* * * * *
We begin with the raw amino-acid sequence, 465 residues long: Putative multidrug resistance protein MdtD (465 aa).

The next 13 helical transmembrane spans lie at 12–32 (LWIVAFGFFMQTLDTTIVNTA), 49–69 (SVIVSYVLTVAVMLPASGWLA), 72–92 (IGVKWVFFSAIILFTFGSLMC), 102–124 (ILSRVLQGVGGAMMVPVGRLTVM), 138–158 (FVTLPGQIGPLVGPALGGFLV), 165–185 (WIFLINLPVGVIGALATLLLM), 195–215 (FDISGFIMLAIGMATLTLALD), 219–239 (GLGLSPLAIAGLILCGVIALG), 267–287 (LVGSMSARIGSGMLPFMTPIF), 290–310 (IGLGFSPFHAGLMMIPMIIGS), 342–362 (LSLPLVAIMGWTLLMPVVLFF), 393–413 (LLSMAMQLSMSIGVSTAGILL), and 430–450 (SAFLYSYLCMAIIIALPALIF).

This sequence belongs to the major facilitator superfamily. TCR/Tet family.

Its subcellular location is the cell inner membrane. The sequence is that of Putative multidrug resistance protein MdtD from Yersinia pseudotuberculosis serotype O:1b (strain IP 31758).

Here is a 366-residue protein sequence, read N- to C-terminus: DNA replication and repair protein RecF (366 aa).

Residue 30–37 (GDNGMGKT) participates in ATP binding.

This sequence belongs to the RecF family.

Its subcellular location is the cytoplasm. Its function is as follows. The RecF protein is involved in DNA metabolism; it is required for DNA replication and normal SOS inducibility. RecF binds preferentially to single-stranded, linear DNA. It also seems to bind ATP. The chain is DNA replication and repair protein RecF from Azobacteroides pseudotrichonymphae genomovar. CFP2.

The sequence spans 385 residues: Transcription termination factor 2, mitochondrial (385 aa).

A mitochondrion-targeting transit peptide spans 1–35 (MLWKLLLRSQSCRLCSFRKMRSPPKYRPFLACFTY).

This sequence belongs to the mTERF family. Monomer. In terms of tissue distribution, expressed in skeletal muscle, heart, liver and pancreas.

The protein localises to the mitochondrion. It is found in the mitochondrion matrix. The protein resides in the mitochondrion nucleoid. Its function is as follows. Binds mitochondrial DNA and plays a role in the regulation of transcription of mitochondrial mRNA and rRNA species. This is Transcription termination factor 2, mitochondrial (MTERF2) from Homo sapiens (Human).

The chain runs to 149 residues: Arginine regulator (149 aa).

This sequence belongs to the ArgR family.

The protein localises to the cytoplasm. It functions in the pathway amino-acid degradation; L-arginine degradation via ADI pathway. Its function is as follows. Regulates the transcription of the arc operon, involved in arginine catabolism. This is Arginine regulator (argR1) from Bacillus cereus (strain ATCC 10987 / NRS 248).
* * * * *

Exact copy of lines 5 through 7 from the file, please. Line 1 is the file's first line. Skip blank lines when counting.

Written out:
Here is a 366-residue protein sequence, read N- to C-terminus: DNA replication and repair protein RecF (366 aa).

Residue 30–37 (GDNGMGKT) participates in ATP binding.

This sequence belongs to the RecF family.